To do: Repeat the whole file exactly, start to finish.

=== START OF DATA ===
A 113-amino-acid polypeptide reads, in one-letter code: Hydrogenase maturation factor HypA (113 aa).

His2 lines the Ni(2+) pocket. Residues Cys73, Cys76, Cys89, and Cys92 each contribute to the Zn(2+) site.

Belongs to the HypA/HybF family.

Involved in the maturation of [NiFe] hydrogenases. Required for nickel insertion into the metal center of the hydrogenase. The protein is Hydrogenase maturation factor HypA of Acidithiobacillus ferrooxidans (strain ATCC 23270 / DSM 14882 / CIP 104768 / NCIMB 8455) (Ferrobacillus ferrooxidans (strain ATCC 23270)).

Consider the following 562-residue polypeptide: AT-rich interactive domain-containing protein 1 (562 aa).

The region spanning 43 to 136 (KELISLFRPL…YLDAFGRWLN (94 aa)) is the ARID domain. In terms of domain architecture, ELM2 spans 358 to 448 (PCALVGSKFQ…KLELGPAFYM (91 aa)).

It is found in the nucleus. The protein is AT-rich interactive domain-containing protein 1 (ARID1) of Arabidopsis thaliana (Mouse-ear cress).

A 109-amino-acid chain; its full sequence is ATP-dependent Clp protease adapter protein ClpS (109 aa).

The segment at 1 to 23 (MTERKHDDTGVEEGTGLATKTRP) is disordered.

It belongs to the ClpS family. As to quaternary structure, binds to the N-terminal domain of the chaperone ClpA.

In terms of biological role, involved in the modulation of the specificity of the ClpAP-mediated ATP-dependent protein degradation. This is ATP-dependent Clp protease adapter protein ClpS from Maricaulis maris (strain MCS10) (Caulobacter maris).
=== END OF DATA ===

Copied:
A 113-amino-acid polypeptide reads, in one-letter code: Hydrogenase maturation factor HypA (113 aa).

His2 lines the Ni(2+) pocket. Residues Cys73, Cys76, Cys89, and Cys92 each contribute to the Zn(2+) site.

Belongs to the HypA/HybF family.

Involved in the maturation of [NiFe] hydrogenases. Required for nickel insertion into the metal center of the hydrogenase. The protein is Hydrogenase maturation factor HypA of Acidithiobacillus ferrooxidans (strain ATCC 23270 / DSM 14882 / CIP 104768 / NCIMB 8455) (Ferrobacillus ferrooxidans (strain ATCC 23270)).

Consider the following 562-residue polypeptide: AT-rich interactive domain-containing protein 1 (562 aa).

The region spanning 43 to 136 (KELISLFRPL…YLDAFGRWLN (94 aa)) is the ARID domain. In terms of domain architecture, ELM2 spans 358 to 448 (PCALVGSKFQ…KLELGPAFYM (91 aa)).

It is found in the nucleus. The protein is AT-rich interactive domain-containing protein 1 (ARID1) of Arabidopsis thaliana (Mouse-ear cress).

A 109-amino-acid chain; its full sequence is ATP-dependent Clp protease adapter protein ClpS (109 aa).

The segment at 1 to 23 (MTERKHDDTGVEEGTGLATKTRP) is disordered.

It belongs to the ClpS family. As to quaternary structure, binds to the N-terminal domain of the chaperone ClpA.

In terms of biological role, involved in the modulation of the specificity of the ClpAP-mediated ATP-dependent protein degradation. This is ATP-dependent Clp protease adapter protein ClpS from Maricaulis maris (strain MCS10) (Caulobacter maris).